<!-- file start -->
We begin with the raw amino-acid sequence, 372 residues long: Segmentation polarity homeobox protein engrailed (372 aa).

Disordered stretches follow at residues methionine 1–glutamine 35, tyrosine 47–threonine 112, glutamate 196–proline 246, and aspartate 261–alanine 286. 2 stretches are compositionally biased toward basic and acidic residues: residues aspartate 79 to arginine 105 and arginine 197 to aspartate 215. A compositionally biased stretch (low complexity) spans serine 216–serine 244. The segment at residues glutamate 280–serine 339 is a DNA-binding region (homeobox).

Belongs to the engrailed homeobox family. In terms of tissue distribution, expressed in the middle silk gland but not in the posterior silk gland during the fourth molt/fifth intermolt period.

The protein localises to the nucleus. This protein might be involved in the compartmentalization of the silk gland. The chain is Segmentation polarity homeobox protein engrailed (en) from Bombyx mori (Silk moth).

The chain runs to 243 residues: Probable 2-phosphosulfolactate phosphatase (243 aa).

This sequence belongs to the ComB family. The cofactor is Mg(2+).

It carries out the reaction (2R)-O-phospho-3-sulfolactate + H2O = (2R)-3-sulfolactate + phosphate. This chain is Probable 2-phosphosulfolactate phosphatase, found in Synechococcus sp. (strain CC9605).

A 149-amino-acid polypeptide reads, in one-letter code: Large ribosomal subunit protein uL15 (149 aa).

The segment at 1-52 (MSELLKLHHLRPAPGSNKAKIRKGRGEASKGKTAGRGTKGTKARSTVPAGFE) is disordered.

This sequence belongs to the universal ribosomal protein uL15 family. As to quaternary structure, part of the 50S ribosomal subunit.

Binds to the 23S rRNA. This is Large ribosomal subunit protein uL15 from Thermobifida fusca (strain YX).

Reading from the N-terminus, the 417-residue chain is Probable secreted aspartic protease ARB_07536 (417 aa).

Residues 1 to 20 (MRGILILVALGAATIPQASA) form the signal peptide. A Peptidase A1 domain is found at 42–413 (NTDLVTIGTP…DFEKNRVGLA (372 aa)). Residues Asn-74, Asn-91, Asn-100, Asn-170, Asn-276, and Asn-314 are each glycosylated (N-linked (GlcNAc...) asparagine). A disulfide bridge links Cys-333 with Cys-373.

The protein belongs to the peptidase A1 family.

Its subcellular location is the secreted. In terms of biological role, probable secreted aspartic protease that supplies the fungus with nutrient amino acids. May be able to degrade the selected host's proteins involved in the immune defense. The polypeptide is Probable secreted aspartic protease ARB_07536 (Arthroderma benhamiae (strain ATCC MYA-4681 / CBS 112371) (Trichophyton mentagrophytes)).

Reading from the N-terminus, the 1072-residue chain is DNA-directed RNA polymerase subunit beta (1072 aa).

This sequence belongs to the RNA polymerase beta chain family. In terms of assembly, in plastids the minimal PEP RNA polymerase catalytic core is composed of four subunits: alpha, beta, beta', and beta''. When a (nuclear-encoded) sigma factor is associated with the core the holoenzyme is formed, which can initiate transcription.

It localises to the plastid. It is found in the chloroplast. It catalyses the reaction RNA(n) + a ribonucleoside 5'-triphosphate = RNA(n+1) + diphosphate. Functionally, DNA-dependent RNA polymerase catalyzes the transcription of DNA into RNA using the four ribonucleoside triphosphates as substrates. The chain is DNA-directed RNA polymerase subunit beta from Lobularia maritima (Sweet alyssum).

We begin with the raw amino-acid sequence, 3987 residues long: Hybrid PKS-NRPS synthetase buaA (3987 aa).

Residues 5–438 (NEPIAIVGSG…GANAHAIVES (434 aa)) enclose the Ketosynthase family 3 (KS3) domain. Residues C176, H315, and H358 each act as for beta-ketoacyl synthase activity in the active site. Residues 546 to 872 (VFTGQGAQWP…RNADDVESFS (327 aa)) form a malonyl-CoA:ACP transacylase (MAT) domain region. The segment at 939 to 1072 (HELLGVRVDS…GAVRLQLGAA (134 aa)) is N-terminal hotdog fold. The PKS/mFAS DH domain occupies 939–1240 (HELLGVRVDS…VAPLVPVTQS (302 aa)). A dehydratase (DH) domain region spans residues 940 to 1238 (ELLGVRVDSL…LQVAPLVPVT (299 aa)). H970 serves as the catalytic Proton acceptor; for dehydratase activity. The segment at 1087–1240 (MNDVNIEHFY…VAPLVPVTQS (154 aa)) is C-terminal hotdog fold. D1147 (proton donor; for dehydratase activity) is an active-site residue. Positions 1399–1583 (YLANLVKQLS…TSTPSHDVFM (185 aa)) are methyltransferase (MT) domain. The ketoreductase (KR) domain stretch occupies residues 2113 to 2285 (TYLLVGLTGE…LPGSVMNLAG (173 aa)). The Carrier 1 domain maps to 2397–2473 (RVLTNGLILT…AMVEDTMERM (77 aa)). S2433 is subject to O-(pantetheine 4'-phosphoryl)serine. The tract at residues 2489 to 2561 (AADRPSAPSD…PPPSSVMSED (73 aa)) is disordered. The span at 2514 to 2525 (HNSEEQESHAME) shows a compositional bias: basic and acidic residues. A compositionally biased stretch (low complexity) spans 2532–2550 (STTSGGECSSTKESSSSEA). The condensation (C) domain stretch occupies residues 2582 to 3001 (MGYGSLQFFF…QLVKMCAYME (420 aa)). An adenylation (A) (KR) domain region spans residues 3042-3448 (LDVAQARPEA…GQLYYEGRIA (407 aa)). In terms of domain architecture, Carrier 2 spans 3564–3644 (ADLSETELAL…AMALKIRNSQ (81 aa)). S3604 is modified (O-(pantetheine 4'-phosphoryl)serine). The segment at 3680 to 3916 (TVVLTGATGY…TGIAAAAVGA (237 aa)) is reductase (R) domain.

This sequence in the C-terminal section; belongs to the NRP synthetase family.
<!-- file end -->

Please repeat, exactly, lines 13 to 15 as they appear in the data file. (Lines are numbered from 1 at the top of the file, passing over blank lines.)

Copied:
Residues 1 to 20 (MRGILILVALGAATIPQASA) form the signal peptide. A Peptidase A1 domain is found at 42–413 (NTDLVTIGTP…DFEKNRVGLA (372 aa)). Residues Asn-74, Asn-91, Asn-100, Asn-170, Asn-276, and Asn-314 are each glycosylated (N-linked (GlcNAc...) asparagine). A disulfide bridge links Cys-333 with Cys-373.

The protein belongs to the peptidase A1 family.

Its subcellular location is the secreted. In terms of biological role, probable secreted aspartic protease that supplies the fungus with nutrient amino acids. May be able to degrade the selected host's proteins involved in the immune defense. The polypeptide is Probable secreted aspartic protease ARB_07536 (Arthroderma benhamiae (strain ATCC MYA-4681 / CBS 112371) (Trichophyton mentagrophytes)).